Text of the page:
Author Topic: Donations to charities  (Read 4452 times)

Dragonfly

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Donations to charities
« on: September 06, 2014, 11:55:05 AM »
I saw somewhere a list of the charities that people can donate to. Probably the most common ones (whatever that means). There are many many charities.
It listed how much went to administration and how much went to research. I believe cancer was half and half. Does anyone have the list.
It is tough to figure out which one to donate too. You can donate to more than one. Cancer, mental illness, diabetes and heart disease has touched my life.
Another one I think about is the humane society for animals. The homeless people. Single mothers with children. How do you choose.
My mother always said to my Dad instead of donating to so many charities why don't you give the money to our kids. I think the same way up to a point as my Mom.

Just some thoughts!

Dragonfly

paul

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Re: Donations to charities
« Reply #1 on: September 06, 2014, 06:25:32 PM »

 Charities are meant for the rich as a tax right off and nothing more . Any money that goes into the charity is just to pay some CEO a million dollar plus bonus.


 I remember VERY clearly 1980 Jan 1st there was a huge earthquake that devastated a small island. I remember going with my father to a drop off center to donate caned food etc.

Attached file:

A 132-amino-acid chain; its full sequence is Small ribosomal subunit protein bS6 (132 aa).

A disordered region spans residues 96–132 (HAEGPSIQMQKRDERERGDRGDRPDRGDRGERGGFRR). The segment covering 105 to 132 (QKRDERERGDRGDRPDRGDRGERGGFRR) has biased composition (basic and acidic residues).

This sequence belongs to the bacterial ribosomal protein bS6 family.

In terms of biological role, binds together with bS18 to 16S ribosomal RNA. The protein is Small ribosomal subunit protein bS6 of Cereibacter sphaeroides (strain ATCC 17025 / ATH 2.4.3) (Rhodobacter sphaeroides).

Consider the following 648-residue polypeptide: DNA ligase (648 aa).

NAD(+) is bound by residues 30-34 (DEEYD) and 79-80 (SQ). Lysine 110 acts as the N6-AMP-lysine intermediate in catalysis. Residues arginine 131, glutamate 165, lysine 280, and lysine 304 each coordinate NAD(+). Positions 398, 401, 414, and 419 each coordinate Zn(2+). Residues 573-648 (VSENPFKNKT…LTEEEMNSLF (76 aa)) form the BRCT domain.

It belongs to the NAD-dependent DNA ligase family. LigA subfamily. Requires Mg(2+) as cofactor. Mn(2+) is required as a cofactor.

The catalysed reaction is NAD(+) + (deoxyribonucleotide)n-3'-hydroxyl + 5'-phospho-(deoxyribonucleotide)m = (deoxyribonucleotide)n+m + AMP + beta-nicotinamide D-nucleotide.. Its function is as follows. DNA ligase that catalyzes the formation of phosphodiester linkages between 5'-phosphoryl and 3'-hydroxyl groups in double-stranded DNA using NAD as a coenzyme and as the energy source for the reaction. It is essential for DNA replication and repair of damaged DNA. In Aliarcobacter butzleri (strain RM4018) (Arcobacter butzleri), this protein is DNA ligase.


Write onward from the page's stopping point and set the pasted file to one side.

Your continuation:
A year or so later we found out that the people got NOTHING and saw NOTHING ! It was all picked though well before it got to the people that actually needed it.

 That is CHARITY !!!!

Pleeb

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Re: Donations to charities
« Reply #2 on: September 07, 2014, 12:02:49 AM »
Charities are meant for the rich as a tax right off and nothing more . Any money that goes into the charity is just to pay some CEO a million dollar plus bonus.

A little harsh?  You can probably see their salaries on the net.

BTW, Value Village stores donate SOME of their profits to charities. (contrary to public opinion)  I emailed them to ask why no mental health charities on their list, and they said mental health issues people would be indirectly getting some of the profits - I forget the exact phrase they used.

I used to work at Queen's Park.  People there who earn over $100,000 have their names, salaries and titles published for all to see (by law?).  Anyway, lots of surprises, like police constables (lotsa overtime?), tradespeople (lotsa overtime?).

Peter

paulm

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Re: Donations to charities
« Reply #3 on: September 07, 2014, 04:10:01 AM »
Hello Dragonfly. The website that you want is ran by the Gov't.  http://www.cra-arc.gc.ca/chrts-gvng/lstngs/menu-eng.html   You can either enter the charities name or do an advanced search and enter the charities, chartitable # .

 It is usually easier if you have the number. When doing a name search you have to be pretty exact with the name or nothing will come up.  Take Care. paul m

 Hello Paul. I'm chair of three different charities and I get the same amount from all three "zero" I also know that the Mood Disorder Association of Ontario (the provider of this forum) pays it's Chair the exactly the same amount. zero.  I'm not sure what the executive director gets, but it's not a million bucks, it's not even 100,000